GuitarGear: So what would say your overall philosophy is with respect to teaching?

Mark: There’s a real concentration on really teaching the guitar and more importantly, making music. I found that it students progress a lot faster when they have a context. Sure, I can teach mechanics, but to me, it’s more important to teach students to play music.

GuitarGear: Mark, I have to tell you that it’s refreshing to hear that. I work with a lot of young people who join my Church band, and some of these kids are incredibly talented, being able to cop their favorite guitarists’ licks like there’s no tomorrow. But ask them to strum some simple, funky blues progression, and they flail hopelessly.

Mark: Right. That’s my point exactly. Lots of people know technique, but are they really playing music? Probably not.

GuitarGear: Let’s move on… Can you tell me a bit about your history? How did you start with guitar?

Mark: It’s actually kind of a funny story. Like a lot of kids I got together with a few guys to start a band. I had been around music all my life, so it was only natural that I’d do the band thing. Anyway, I wanted to play drums, but one of the guys already played. So I couldn’t do that. I did bass for awhile, but another guy did that. You really don’t want me singing, so I basically got stuck with guitar. When I got older, I went to a local community college to study music theory and performance, then I got accepted to USC – unfortunately, I wasn’t able to attend, so I started working in a couple of bands, produced some stuff, and did teaching as well. Anyway, I decided to put a real focus on teaching, which I loved anyway.

GuitarGear: So you’ve had this business for awhile…

Mark: Actually, we’re celebrating our fifth anniversary this year. But it was my wife who was really behind me opening up a school, and since we’ve opened, we’re up to ten teachers, teaching all sorts of styles. Plus we have a performance program so bands and musicians can learn performance.

GuitarGear: Very cool…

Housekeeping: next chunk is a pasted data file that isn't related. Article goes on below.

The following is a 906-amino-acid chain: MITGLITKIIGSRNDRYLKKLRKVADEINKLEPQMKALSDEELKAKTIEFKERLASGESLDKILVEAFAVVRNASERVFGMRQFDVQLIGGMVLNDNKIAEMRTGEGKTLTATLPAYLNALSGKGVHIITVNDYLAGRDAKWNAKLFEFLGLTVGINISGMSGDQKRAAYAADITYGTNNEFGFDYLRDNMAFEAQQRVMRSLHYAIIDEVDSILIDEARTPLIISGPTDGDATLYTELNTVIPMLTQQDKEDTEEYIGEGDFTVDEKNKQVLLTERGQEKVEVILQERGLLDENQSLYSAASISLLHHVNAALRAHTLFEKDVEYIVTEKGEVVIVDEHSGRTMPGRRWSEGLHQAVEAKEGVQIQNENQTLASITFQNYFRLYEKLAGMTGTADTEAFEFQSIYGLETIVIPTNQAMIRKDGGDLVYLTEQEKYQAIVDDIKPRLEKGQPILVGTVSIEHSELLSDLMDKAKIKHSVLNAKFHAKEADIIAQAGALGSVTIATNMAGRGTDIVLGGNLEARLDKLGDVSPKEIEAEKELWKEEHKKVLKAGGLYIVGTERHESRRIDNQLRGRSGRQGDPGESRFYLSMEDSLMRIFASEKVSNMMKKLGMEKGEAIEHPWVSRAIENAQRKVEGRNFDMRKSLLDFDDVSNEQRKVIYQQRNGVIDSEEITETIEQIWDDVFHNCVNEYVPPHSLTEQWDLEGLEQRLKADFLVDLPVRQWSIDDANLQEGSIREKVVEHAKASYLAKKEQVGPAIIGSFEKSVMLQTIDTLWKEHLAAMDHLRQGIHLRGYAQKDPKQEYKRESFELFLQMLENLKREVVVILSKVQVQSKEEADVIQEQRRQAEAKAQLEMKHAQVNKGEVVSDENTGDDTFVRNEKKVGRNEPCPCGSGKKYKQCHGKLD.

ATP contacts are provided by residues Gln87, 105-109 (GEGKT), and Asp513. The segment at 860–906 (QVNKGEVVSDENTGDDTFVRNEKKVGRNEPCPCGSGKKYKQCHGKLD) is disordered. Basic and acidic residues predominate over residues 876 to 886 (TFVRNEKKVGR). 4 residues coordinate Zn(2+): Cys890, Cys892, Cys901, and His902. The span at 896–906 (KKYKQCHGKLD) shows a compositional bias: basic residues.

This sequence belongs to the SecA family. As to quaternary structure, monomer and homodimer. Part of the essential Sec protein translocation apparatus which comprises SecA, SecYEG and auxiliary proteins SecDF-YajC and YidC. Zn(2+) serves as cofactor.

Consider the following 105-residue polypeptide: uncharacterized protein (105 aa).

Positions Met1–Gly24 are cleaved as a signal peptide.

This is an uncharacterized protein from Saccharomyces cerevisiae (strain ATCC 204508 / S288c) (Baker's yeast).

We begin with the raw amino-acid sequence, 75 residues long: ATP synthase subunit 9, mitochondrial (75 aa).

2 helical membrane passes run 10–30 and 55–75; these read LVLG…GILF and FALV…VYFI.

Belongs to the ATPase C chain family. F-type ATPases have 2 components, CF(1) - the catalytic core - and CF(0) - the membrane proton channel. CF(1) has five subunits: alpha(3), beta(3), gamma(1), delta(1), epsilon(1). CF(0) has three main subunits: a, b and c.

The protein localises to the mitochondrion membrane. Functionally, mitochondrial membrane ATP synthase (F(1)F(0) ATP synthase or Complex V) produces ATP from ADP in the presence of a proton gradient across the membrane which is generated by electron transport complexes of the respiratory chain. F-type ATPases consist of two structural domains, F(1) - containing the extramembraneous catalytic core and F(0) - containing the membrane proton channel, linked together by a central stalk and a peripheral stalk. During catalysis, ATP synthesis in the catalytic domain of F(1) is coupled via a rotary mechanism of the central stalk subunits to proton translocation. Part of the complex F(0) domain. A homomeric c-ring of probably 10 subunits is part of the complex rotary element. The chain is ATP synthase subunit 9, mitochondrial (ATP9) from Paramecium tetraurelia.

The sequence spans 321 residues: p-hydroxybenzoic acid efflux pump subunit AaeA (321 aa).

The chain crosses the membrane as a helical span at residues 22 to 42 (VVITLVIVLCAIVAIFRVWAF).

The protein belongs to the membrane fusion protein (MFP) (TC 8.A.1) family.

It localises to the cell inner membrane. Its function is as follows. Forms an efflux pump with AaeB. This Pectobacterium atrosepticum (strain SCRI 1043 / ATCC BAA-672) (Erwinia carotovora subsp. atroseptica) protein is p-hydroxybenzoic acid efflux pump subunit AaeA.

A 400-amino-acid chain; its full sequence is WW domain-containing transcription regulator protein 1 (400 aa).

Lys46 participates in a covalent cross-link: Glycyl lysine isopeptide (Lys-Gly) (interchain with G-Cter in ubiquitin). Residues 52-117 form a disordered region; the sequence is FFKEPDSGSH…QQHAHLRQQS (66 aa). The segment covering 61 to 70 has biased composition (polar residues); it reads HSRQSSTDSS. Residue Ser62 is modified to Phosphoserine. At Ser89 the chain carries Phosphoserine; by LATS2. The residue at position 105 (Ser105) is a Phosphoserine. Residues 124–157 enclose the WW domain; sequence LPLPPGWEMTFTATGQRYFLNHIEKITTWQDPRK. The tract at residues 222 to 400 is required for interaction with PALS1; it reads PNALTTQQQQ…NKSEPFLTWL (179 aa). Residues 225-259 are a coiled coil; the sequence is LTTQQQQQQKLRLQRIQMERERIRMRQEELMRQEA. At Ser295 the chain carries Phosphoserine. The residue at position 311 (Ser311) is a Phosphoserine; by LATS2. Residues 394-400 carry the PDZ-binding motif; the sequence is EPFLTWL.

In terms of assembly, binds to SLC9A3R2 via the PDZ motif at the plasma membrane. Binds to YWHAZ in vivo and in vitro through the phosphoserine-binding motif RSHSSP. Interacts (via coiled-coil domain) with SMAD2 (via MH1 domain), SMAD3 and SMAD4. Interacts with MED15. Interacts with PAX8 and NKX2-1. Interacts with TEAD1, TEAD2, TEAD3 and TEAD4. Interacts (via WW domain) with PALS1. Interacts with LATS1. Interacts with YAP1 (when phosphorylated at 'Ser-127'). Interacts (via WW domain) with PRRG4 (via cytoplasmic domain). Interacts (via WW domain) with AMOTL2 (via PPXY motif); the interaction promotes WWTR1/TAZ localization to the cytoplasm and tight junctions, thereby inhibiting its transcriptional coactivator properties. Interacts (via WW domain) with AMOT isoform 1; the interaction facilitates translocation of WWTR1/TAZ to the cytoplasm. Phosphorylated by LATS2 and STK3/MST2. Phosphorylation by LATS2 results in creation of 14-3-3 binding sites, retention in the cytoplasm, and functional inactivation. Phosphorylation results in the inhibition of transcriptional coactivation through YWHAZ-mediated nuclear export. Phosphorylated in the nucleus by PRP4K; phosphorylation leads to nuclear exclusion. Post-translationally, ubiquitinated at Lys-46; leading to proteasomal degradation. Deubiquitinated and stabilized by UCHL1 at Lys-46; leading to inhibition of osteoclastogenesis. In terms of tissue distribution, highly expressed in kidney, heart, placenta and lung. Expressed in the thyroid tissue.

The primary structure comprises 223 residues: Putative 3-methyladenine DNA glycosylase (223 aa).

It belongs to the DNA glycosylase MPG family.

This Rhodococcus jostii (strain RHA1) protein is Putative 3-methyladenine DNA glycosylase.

Mark: We also offer online lessons…

GuitarGear: Really? Now you’re talking. That’s exactly what I’m looking for! And since we share similar philosophies about guitar playing, I’m going to set up some lessons in the near future…

At that point, the interview kind of ended, because we got into a discussion about what I was after, and how I could take lessons and stuff, then of course, we got into the obligatory discussion about gear. Here’s a brief synopsis of what Mark plays:

Guitars

Suhr Classic
Suhr Classic T
Les Paul Standard (cream-colored – nice)

Amps

’66 Bassman
Silvertone 1484
Peavey Pentone

Tons of pedals…

It was great talking gear with Mark. He’s a true believer in using lower-wattage amps so you can take advantage of the power tube grind. He shared a story with me that had me chuckling where he played a gig on this HUGE Van Halen-size stage and only had a 22 Watt amp. People laughed, but the sound guys loved him. And that’s a great story because unlike the bad old days when sound reinforcement wasn’t nearly as good as it is now, you had to have multiple stacks to get your sound out. But nowadays, you have great PA gear, so it’s just a matter of getting a stage volume that you can hear, and let the PA handle the rest. That makes a lot of sense, and Mark’s sensible approach to guitar is what has given him success so far.